BernCo’s property tax assessor’s curious game

Property tax assessment is a an oft-overlooked elected position that can have big impacts on the affordability of both commercial and residential real estate. A recent KRQE story did a bare bones job highlighting the fact that changes to real estate valuations could be coming, but Downtown Action News is the source for much of what is contained in this post.  Unfortunately this article is not available online currently. Here are a few details.

Assessor Lara seems to think that increasing property taxes by assessing unused properties and parking lots in the downtown core will encourage owners to sell them or use them.

As quoted in DAN, “Particularly for the ones (properties) Downtown, it’s mostly corporations, investors, or something like that,” Lara said. The attitude is “I don’t have to do anything but wait and since I’m not paying anything on property taxes – because the property is not worth very much – I can just wait until it is and sell it.”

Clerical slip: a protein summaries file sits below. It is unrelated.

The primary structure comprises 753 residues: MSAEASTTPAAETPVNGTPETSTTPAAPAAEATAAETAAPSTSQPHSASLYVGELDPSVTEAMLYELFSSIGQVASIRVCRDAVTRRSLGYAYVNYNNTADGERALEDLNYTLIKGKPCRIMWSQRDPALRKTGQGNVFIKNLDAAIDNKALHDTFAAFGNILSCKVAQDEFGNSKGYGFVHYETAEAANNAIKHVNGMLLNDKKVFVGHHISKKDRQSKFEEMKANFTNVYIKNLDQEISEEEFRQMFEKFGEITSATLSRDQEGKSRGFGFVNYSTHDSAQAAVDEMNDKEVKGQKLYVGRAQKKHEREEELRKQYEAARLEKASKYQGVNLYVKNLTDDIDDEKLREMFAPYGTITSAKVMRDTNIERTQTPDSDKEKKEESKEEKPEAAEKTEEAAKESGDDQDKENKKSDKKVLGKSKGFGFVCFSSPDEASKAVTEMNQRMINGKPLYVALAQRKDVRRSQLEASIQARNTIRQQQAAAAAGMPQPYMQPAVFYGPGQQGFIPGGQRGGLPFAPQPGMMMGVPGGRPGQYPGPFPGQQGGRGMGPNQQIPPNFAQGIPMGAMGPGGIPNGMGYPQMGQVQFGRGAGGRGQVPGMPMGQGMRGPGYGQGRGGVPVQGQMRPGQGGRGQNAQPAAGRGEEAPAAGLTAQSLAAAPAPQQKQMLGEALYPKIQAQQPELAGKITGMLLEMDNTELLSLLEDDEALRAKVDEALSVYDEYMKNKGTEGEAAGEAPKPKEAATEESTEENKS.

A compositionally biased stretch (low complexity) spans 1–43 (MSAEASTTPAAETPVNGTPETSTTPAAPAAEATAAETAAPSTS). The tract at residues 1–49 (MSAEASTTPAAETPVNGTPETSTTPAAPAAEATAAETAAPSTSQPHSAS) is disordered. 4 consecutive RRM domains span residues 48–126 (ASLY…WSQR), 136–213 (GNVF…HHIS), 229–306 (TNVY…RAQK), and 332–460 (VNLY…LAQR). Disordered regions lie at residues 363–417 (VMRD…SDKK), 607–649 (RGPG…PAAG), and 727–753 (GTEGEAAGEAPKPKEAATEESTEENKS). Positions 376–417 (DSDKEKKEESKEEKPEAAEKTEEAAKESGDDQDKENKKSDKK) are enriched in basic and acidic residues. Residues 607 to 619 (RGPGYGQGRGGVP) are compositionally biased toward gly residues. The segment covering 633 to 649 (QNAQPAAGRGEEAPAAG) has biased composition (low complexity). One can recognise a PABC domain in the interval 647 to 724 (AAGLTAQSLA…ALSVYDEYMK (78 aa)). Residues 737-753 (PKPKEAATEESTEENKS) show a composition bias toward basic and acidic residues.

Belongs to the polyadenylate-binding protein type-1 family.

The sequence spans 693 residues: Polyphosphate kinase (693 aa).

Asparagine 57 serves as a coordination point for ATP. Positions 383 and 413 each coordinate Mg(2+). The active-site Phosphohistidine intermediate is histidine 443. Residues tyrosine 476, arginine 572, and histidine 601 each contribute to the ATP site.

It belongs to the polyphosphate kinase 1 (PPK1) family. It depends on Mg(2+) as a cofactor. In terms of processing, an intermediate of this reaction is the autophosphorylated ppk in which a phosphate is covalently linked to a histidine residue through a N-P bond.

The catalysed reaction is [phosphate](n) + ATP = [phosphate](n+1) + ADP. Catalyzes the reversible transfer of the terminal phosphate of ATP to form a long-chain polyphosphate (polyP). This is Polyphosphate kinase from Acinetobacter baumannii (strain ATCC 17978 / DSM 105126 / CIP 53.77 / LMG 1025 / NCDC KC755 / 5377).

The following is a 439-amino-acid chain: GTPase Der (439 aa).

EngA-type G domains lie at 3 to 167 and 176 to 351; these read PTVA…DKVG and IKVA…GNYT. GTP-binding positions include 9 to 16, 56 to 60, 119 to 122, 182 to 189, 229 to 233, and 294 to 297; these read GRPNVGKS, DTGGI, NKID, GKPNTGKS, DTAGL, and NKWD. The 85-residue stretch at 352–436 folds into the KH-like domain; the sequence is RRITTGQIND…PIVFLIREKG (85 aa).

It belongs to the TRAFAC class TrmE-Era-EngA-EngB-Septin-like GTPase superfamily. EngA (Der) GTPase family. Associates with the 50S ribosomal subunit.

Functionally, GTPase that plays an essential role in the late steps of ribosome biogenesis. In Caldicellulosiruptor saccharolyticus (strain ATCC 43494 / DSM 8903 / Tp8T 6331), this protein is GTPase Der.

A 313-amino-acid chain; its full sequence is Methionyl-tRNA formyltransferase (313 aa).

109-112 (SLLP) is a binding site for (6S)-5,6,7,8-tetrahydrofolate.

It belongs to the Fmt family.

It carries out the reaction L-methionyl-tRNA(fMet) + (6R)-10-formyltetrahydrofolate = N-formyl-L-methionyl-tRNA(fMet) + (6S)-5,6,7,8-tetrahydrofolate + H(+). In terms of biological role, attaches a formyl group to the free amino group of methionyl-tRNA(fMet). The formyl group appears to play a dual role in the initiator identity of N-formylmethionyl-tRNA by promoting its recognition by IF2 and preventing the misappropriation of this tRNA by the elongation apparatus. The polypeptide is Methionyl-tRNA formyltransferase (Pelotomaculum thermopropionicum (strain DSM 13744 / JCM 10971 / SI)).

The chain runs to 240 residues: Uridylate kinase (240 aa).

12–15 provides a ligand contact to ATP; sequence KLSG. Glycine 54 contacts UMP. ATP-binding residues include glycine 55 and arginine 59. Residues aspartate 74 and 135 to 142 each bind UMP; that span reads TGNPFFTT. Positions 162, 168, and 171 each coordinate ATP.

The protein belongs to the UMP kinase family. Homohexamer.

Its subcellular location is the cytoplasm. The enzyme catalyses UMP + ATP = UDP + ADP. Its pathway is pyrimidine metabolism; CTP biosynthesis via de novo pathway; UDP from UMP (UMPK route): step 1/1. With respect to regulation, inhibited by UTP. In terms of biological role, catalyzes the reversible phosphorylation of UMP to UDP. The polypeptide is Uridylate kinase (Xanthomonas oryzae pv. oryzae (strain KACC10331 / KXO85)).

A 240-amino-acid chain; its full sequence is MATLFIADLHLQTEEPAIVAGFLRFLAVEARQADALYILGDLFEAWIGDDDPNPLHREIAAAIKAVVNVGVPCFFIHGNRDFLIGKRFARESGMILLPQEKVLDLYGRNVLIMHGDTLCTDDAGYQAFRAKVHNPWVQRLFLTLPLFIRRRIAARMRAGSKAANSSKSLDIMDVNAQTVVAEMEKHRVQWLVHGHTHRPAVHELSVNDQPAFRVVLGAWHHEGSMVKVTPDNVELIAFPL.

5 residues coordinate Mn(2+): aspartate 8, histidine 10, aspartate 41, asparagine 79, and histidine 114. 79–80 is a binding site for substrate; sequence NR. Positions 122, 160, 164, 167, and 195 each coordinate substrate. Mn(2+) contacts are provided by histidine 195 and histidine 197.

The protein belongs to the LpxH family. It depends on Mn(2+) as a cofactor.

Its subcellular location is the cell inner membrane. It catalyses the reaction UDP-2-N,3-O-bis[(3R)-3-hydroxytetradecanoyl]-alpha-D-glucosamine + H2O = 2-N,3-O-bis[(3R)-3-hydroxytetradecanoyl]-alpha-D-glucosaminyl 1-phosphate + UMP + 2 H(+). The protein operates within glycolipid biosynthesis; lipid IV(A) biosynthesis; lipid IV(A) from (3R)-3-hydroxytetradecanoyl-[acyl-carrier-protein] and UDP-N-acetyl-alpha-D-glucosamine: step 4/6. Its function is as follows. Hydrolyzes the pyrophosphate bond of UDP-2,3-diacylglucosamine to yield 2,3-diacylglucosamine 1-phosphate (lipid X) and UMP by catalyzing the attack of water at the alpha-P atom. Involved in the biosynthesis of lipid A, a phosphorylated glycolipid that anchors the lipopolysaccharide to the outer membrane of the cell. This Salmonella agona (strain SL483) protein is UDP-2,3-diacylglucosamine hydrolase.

One line in particular grabbed our attention in the article, Lara said, non-residential property valuations have gone up by 4.5 percent overall over the last decade. During that same time period, residential has gone up by a whopping 42 percent, despite the fact that it is usually subject to a 3 percent annual cap.

We have thoughts:

  1. Businesses can’t believe they are getting a good “bang” for their property tax buck given the ongoing public safety issues. It would seem that solving those safety issues might also result in those commercial properties being worth more (and thus paying higher taxes).
  2. Raising property tax assessments on commercial real estate COULD fail resulting in even more vacancies. On the other hand, if this idea does work and revenues do rise, it would seem that the County should reduce residential taxes which continue to skyrocket.
  3. The BEST way to make Albuquerque commercial real estate more valuable would be for the Legislature and Gov. to reform our broken tax code, address crime, and generally make New Mexico (and by extension downtown Albuquerque) a welcoming place for business and economic activity. Until that happens this is all just rearranging deck chairs.